Books (monographs)

Wood A.J (2020) Despotism on Demand: How Power Operates in the Flexible Workplace. Cornell University Press: Iithaca NY.

Paperback $26.95 US:

Ebook $12.99:

Paperback £20.99 UK:

Peer Reviewed Journal Articles

Wood A.J (2020) Going Beyond Mobilisation at McDonald’s: The Lessons of ‘OUR Walmart’ for UK Unions. Capital and Class. Non-paywall version

Wood A.J, Graham M, Lehdonvirta V, Hjorth I (2019) Networked but Commodified: The (Dis)Embeddedness of Digital Labour in the Gig Economy. Sociology 53(5): 931-950.

Wood A.J (2019) The Taylor Review: Understanding the gig economy, dependency and the complexities of control. New Technology, Work and Employment 34(2): 111-115. Non-paywall version.

Wood A.J, Graham M, Lehdonvirta V, Hjorth I (2019) Good gig, bad gig: autonomy and algorithmic control in the global gig economy. Work, Employment and Society 33(1): 56-75.

Wright C, Wood A.J, Trevor J, McLaughlin C, Huang W, Harney B, Geelan T, Colfer B, Chang C, Brown W (2019) Towards a new web of rules: An international review of institutional experimentations to strengthen labour standards. Employee Relations 41(2): 313-330

Wood A.J (2018) Powerful Times: Flexible Discipline and Schedule Gifts at Work. Work, Employment and Society 32(6): 1061–1077.

Wood A.J, Lehdonvirta V, Graham M (2018) Workers of the Internet unite? Online freelancer organisation in six Asian and African countries. New Technology, Work and Employment 33(2): 95-112.

Wood A.J (2016) Flexible scheduling, the degradation of job quality and barriers to collective voice. Human Relations 69(10): 1989-2010.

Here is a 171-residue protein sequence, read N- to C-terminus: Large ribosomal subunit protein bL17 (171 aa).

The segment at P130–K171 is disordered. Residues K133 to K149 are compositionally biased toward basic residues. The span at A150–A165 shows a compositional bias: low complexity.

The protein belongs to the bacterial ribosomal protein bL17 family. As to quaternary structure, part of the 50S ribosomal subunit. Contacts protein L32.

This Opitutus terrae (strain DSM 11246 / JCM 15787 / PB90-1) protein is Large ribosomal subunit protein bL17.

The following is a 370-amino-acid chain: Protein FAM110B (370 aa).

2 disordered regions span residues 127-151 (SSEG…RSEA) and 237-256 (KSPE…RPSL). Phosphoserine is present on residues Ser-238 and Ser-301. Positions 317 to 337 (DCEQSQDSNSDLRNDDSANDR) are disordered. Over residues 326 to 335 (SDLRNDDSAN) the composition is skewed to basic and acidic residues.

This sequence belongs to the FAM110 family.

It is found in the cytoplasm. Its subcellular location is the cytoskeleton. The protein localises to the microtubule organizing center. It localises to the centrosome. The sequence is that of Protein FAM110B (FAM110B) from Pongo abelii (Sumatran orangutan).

Wood A.J (2015) Networks of injustice and worker mobilisation at Walmart. Industrial Relations Journal 46(4): 259–274.

Book Chapters

Wood A.J and Burchell B.J (2018) Unemployment and well-being. In Lewis A (ed) Cambridge Handbook of Psychology and Economic Behaviour 2nd Edition. Cambridge University Press. Non-paywall version.

Burchell B.J and Wood A.J (2017) You Are Never Secure: UK Workers in the Era of ‘Flexibility’. In Svendsen Z and Daw S (eds) World Factory: The Game. Nick Hern Books.

Policy Briefs

Pasquier V and Wood AJ (2018) The power of social media as a labour campaigning tool: lessons from OUR Walmart and the Fight for 15. European Trade Union Institute: European Economic, Employment and Social Policy Brief, 10: 1-6. Non-paywall version.


Graham M, Lehonvirta V, Wood A.J, Barnard H, Hjorth I, Simon D.P (2017) The Risks and Rewards of Digital Gig Work at The Global Margins. University of Oxford, Oxford Internet Institute.

Wood A.J, Burchell B.J and Coutts A (2016) From Zero Joy to Zero Stress: Making Flexible Scheduling Work: The University of Cambridge Zero2Zero Workshops. A report published as part of a ESRC Impact Acceleration Award project.

Wood A.J and Burchell B.J (2014) Zero Hour Contracts as a Source of Job Insecurity. Report submitted March 2014 to the UK Government Department of Business Innovation and Skills Consultation on Zero Hour Contracts.

Wood A.J (2013) Organising the Future. A report for the Union of Shop, Distribution and Allied Workers (USDAW).